Another great idea from Mr. Goldbead, Theo Bakelaar. This concept allows the fly to ride upside down with the bead scraping bottom, making both noise and kicking up mud. The placement of the bead above the top of the shank inverts the fly greatly decreasing hangups.


Bend a pin, add a bead.


Tie bead/pin assembly at front of hook, addy a body and legs.


A couple of finished Bottom Walkers and a sample of hook with bead/pin assembly in place.

Foam Heads


Our friend Theo Bakelaar is foaming at the vise. Here’s a neat idea for using a circle of foam to make a muddler head. My friend, Mark Rayman, from Colorado, uses a circle of foam to make a great diver pattern. Is foam the new deer hair?


Tie in circle of foam on top of shank to start Muddler head.


Tie foam top and bottom to form head, then finish.


Add eye for final high floating Muddler.


Mark Rayman’s Diver. Diver shield is circle foam.

Folded Foam Humpy


This great idea came from Harrisson Steeves, a friend of Theo Bakelaar. It’s a fabulous idea, and I’m already seeing it as a possible Down and Dirty tactic for many imitations. Fold the foam and glue in place with Instant Glue—Gorilla Glue makes a good product for this.


Cut the foam for the body. In this case a circular piece.


Tie in tail and fold foam up around shank. Glue in place with Instant Glue.


Add wing and hackle.


Fabulous idea. Foam away!

Detached Body Pins

Our friend Theo Bakelaar, from Holland, has been tying many imitations of recent days. He is kind enough to send along photo instructions of his very fine work. Some of his imitations call for an extended body, and he uses J:son detached body pins to build it. These are really slick. They are available from Feather Craft in a set of three sizes. See them at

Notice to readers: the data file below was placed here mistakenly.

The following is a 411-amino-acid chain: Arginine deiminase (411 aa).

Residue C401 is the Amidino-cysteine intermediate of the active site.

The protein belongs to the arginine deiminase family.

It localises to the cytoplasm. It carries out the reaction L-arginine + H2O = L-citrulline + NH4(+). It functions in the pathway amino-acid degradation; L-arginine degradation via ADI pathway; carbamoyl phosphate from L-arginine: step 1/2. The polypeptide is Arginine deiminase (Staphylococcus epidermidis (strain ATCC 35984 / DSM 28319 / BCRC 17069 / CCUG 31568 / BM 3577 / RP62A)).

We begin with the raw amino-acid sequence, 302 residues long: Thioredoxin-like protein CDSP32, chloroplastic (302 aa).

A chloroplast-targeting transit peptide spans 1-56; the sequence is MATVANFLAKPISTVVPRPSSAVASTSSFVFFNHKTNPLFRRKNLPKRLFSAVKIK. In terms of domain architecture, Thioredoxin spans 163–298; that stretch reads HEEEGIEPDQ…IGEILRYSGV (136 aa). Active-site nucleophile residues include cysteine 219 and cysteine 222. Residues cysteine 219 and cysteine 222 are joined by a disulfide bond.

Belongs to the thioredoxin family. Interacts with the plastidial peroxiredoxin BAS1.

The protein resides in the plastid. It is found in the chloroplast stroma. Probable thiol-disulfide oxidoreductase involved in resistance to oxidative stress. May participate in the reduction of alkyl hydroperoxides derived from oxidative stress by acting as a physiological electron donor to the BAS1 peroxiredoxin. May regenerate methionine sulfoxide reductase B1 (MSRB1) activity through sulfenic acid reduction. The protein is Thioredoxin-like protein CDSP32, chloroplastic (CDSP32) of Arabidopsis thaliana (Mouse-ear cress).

Cut thin foam strip.


Mount detached body pin in vise, attach thread.


Fold foam along pin attach with thread. Pull thread up between sides to form rings on body.


Wrap body as long as needed, tie off. Leave butt ends to tie into hook.


Some great example is finished flies using this tool.

Two Generic Patterns from Theo

Here are a couple of generic patterns from Theo Bakelaar in Holland. His Little Black One is simplicity to tie, but very effective. Body: black ostrich herl, bak, Swiss straw, tail: red yarn.  It can be dressed with a peacock herl body or with coarse dubbing, or fine feather dubbing, etc.—color of your choice. The back may be Swiss straw, flash material, peacock herl, deer hair, or a host of other materials. In other words, this is a generic pattern that can be pushed in every direction possible. Want to go wild? Add rubber legs or folded hackle, or…. Note the red tail. This is a strong feature in many imitations from England, Europe, Africa, Australia, New Zealand, and South America. In other words, it works.

The Sili-Skin sand eel is another example of a pattern that can be modified in many ways. The colors of material used, the type of materials used, the length of materials used, the bulk of the fly, the colors applied with the marker, and so on. Fuss a bit, it’s a fun imitation to build from.


Little Black One


Sili Skin Sand Eel


Thread of contrasting or complimentary color–dependent on final imitation design. Tie in a wing/tail of flash material.



Wrap a strip of “skin” around the hook to build the body to the desired thickness. This can be omitted if the body is to be very thin.



Tie in a wing of whatever materials you wish, mix in flash, of a different color than tail, etc.



Fold a strip of “skin” over the fly–length depends on final design.



Trim “skin” to shape.



Add eyes and color with permanent markers.



Lots of options with this pattern technique.